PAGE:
21 Sivan 5783 – 22 May 2023
בְּנֵ֖י מְרָרִ֑י לְמִשְׁפְּחֹתָ֥ם לְבֵית־אֲבֹתָ֖ם תִּפְקֹ֥ד אֹתָֽם׃
As for the Merarites, you shall record them by the clans of their ancestral house;
The task of the sons of Merari was to carry planks of the fence of the Tabernacle. At first glance the least important work of transporting the Tabernacle. Yet it was perhaps the most important. The fence provided a proper separation between the “ordinary” world and the place where sacrifices and worship took place. Without this fence, separation would not be possible, which clearly shows the importance of the fence.
You can even say without enclosure no worship in the Tabernacle, which makes the enclosure the foundation of worship.
What must be our foundation in our service to Hashem. Selfless devotion, as we can learn from Abraham. When G-d called him, all he said was, Hineni—“Here I am”. No questions, no doubts, but “here I am” to do what You ask.
Abraham went so far in this that he was willing to give his own life. When King Nimrod heard that Abraham had smashed the idols he had him imprisoned and pronounced the sentence on him that he would be thrown into the fiery furnace. Abraham accepted that verdict and put his trust completely in G-d who has power over everything and thus also over the fire and over his life.
The greatness of Abraham’s selfless devotion is so great that even Moses could not reach that level. When Moses said hineni at the burning bush, G-d chastised him for doing so, saying, “Do not presume to stand in the place of great ones!”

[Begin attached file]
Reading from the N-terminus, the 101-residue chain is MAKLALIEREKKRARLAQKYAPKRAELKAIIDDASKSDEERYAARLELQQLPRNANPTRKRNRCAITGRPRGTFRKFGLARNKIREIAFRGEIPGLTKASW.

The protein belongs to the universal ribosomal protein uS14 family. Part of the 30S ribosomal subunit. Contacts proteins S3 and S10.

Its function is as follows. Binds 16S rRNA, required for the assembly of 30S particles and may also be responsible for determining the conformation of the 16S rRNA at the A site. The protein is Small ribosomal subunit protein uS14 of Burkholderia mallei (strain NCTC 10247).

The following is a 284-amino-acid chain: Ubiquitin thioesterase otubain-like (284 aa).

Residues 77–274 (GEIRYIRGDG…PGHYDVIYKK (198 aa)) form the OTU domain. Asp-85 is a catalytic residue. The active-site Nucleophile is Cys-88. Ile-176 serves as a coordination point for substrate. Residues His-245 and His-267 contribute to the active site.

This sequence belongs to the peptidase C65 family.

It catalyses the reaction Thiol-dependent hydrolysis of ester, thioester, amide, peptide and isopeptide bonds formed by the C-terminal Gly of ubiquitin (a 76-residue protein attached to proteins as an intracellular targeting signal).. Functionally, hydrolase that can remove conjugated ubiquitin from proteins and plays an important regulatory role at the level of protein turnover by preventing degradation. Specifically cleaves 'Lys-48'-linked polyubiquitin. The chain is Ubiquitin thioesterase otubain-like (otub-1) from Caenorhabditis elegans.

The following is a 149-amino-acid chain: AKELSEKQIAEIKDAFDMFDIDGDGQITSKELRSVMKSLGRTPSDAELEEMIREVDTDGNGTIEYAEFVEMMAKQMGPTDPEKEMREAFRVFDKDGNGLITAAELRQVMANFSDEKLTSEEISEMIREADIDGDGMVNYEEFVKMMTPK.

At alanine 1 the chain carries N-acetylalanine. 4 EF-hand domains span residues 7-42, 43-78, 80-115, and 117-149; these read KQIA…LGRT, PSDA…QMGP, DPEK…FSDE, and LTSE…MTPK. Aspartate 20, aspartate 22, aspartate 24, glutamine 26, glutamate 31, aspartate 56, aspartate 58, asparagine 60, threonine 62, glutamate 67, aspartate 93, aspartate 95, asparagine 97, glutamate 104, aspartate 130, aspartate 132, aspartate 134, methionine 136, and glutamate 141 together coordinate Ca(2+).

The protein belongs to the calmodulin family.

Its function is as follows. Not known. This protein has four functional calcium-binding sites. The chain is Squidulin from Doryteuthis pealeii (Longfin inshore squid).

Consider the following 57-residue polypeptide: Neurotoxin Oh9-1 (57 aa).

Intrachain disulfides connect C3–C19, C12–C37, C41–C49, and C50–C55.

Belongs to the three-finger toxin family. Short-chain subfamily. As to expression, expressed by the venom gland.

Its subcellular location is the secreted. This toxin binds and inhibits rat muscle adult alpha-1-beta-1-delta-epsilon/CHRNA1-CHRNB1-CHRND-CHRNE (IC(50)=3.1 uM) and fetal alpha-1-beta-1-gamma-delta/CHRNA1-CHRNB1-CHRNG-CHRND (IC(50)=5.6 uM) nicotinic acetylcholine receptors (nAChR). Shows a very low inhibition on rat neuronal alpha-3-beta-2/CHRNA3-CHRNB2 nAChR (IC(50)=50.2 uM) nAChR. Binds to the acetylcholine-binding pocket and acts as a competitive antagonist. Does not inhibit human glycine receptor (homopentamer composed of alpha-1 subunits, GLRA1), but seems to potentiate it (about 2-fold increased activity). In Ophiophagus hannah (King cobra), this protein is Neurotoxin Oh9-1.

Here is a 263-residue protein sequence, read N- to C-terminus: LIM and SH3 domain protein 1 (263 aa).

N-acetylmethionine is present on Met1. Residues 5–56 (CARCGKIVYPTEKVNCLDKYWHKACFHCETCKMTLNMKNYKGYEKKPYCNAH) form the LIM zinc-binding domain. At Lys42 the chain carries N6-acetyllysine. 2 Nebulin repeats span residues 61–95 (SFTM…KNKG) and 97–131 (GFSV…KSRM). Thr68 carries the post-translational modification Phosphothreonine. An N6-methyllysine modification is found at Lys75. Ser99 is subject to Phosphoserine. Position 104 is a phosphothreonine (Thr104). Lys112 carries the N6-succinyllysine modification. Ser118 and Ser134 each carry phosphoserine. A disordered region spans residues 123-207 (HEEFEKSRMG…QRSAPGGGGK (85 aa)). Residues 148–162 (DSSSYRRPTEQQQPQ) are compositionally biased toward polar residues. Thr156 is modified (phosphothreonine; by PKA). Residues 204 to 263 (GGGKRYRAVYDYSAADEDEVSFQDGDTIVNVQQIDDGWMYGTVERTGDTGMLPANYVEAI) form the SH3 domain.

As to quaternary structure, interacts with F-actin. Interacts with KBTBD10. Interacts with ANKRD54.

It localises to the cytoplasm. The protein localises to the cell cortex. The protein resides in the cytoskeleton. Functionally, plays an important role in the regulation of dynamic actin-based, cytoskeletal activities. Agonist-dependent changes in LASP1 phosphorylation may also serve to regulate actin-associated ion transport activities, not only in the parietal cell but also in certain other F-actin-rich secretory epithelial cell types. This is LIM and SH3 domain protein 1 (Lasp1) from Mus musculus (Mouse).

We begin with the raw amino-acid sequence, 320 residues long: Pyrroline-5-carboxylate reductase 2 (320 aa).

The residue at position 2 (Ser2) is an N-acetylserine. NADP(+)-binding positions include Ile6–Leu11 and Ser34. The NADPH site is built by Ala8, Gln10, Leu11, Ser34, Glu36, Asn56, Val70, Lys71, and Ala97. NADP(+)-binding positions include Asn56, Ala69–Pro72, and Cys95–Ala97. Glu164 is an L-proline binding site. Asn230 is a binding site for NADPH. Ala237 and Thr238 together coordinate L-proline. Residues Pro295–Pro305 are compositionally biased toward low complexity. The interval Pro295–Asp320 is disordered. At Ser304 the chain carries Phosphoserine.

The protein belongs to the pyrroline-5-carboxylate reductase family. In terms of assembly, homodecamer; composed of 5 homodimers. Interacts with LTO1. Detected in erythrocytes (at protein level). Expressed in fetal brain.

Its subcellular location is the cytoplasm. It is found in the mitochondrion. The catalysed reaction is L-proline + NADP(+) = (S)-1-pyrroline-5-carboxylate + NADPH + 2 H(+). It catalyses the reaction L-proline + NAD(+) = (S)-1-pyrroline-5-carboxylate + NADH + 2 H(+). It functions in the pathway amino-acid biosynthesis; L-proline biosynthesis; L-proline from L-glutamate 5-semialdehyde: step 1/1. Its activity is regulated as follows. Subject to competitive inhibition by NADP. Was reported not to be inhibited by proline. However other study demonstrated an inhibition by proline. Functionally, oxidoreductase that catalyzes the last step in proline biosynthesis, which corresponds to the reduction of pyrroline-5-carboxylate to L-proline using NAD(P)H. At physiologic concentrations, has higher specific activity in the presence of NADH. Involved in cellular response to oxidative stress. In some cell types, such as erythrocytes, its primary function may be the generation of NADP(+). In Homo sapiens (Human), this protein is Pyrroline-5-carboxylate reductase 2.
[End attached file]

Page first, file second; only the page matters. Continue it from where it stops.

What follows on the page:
Abraham was willing to give his life, literally. Although a Noahide is not obligated to sacrifice his life foar the sanctification of G-d’s Name (i.e. to avoid committing idolatry or one of the other capital sins prohibited by the Noahide commandments, at the cost of his life*), it is permissible for him to do so, and this is not considered suicide. (May G-d preserve us from ever being in such a situation.) 
But it is not primarily in the above situation where we want to sanctify G-d’s Name, but in everyday life. To what extent are we willing and able to bow our heads and do what He asks of us. Without asking questions, without looking for ways out, but by saying “I do.” It is about making a choice every moment. Do we do what He wants, or do we do what we want for ourselves. How far does our devotion go?
May we be strengthened every day to make more and more right choices and act according to His will, only because He asks us to, not because it gives us something.
By Angelique Sijbolts
 The Divine Code 4e edition p. 332 by Rabbi Moshe Weiner
* It is not permissible to kill someone else – on someone else’s orders – to preserve one’s own life.